There’s real freedom in a Game 7. A manager has just one imperative: win this game. Even in a Game 6, a skipper will draw criticism (and perhaps do genuine damage) if he makes a poor decision with regard to some future contest. Just ask Joe Maddon. He entered Wednesday night’s winner-take-all contest with the strange usage of Aroldis Chapman in Game 6 hanging around his neck, and the daunting task of getting 27 outs with a bullpen he largely didn’t trust. Since it was Game 7, though, he had a path to that destination.

Meanwhile, Terry Francona had managed Game 6 almost flawlessly—despite being blown out. He didn’t use Andrew Miller or Cody Allen, keeping them available for as much work as they could possibly handle in Game 7. Heading into Wednesday night, though, the onus to turn the tide rested with Francona.

There weren’t many difficult pregame decisions for either manager. Maddon chose Willson Contreras as his starting catcher. He might have chosen David Ross right off the bat, knowing there was some chance he would want to bring Ross in to work with Jon Lester in the middle innings, but he clearly felt that Contreras had a better chance against Corey Kluber. He also chose Jason Heyward as his starting right fielder, over Chris Coghlan, Jorge Soler, and Albert Almora.

That sentence is not meant to suggest that any of those guys were better options than Heyward. Unfortunately for the Cubs, none of those four players had a good postseason at the plate, so there was no reason for Maddon to play a hot hand instead of his struggling right fielder, and there was every reason to believe Heyward might make a defensive play, or a play on the bases, that none of the other three would. The only notable thing about that choice is that Maddon faced it.

Francona decided to take a little bit more of a chance. He slotted Rajai Davis into the seventh slot in the batting order and sent him into center field, rather than sticking with struggling rookie Tyler Naquin. Kyle Hendricks has a fairly straightforward platoon split, so that wasn’t a matchup play. Rather, it was an expression of faith in a veteran at the expense of a rookie, in a batter whose swing still seemed quick over one who seemed to be wearing down—and perhaps, in a player with a better defensive reputation. Funny thing about that. We’ll get there later.

Literally right off the bat, it was clear that this game would not go the way Kluber’s previous starts in this series had gone. Dexter Fowler’s home run made clear what would only get more clear as the game went on: Kluber was finally wearing down, and the Cubs had seen him enough to get to him. Kluber did make it through the first three innings with just one run on the board, and the game tied 1-1. In the fourth, though, the Cubs got to him. It was the second time he was facing the middle of the Chicago order, and it turned into a two-run mess.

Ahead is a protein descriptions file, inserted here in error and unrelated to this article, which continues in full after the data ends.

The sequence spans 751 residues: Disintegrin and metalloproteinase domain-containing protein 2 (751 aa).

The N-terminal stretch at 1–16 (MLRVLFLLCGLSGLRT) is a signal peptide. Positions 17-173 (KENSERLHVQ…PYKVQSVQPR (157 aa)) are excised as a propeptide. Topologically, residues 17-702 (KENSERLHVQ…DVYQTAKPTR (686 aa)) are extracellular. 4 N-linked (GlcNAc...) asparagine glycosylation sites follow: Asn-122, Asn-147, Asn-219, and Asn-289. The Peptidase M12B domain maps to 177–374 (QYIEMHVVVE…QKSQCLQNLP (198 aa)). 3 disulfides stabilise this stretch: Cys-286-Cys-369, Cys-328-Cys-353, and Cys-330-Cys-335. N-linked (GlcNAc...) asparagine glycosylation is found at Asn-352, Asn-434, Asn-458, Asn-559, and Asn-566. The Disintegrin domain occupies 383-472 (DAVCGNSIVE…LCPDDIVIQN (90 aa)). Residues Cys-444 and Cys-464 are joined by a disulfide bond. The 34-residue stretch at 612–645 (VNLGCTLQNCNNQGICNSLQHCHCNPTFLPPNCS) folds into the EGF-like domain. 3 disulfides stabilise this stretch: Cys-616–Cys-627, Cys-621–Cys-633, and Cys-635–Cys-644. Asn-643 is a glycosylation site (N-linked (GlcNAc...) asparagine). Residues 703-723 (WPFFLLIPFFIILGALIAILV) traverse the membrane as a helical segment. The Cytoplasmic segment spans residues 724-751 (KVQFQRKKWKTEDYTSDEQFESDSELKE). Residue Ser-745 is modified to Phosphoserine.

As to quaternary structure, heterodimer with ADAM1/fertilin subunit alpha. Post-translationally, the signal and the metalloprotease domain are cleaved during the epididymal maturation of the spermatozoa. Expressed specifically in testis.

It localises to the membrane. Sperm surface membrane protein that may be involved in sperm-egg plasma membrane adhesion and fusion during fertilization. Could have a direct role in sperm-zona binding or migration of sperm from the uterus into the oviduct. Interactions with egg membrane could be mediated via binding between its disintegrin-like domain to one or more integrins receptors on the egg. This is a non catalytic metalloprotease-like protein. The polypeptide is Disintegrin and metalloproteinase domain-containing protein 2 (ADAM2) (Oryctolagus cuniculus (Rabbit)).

Kluber couldn’t miss bats, and there was an argument for lifting him sometime during that sequence, although that case was hardly airtight. Peculiarly, though, had Francona gone with Naquin as his starting center fielder, it’s possible neither run would have scored. Davis’ weak throwing arm allowed Kris Bryant to score on a shallow sacrifice fly with one out, and the next batter (Contreras) then hit a deep fly ball to right-center field. Davis broke in, and wasn’t able to make up the ground. The ball landed on the warning track for an RBI double, widening the lead.

Naquin is a poor center fielder who had a mess of a Game 6, but he does have a stronger arm than Davis, and who knows, maybe he makes the right read on that Contreras drive. The choice between those two players was a close one, and Francona shouldn’t come in for criticism for choosing Davis. Still, it might have cost him in the fourth inning.

The first truly eyebrow-raising moment of the game, managerially, came in the fifth inning, in which Francona allowed Kluber to continue. He had Miller up and ready in the bullpen, but elected to try to get an extra out or two from his ace. Kluber was facing Javier Baez for the second time, and then would turn over the lineup card and have to face Fowler again. We’ll never know whether Francona would have even allowed him to go that far. It’s fairly clear that, if nothing else, Miller was going to come in when Kyle Schwarber stepped in as the third batter of the inning.

But Baez drove a fastball over the outer half of the plate out of the park, widening the lead and making Francona look too slow to action. I don’t think he was. I think Francona was right to try to get an extra out or two from Kluber. His objective, clearly, was to get through Game 7 using only his three elite options. The difference between 12, 13, and 14 outs from Kluber, in terms of the viability of that plan, was large enough to make at least Baez’s plate appearance worth the risk. It’s just that the gambit backfired.

It was a small thing, and as much about the player as his manager, but Joe Maddon struck the first solid blow in the battle of wits in Game 7. He put the green light on for Bryant in a two-strike, two-out situation, allowing the likely NL MVP (and, there’s a better argument all the time, the best non-Trout player in MLB) to score from first on a longish single by Anthony Rizzo. In the bottom of the fifth, though, Maddon got a little panicky again, as he has done too often when the Cubs have held leads during middle innings throughout the season, and as he has particularly done during these playoffs.

It’s possible to manage a bit too much like it’s Game 7, and that’s what happened. Hendricks walked Carlos Santana with two outs in the fifth, setting up a potentially dangerous situation. The meat of the Cleveland order was due for a third time, and although the tying run was only in the hole, any runs there were going to make a somewhat comfortable Cubs lead a much more tenuous one. Lifting Hendricks, as Maddon chose to do, was not a bad decision, especially with the left-handed Jason Kipnis coming up. Lifting him (and Contreras) in favor of Lester and Ross, though, was evidence of undue urgency.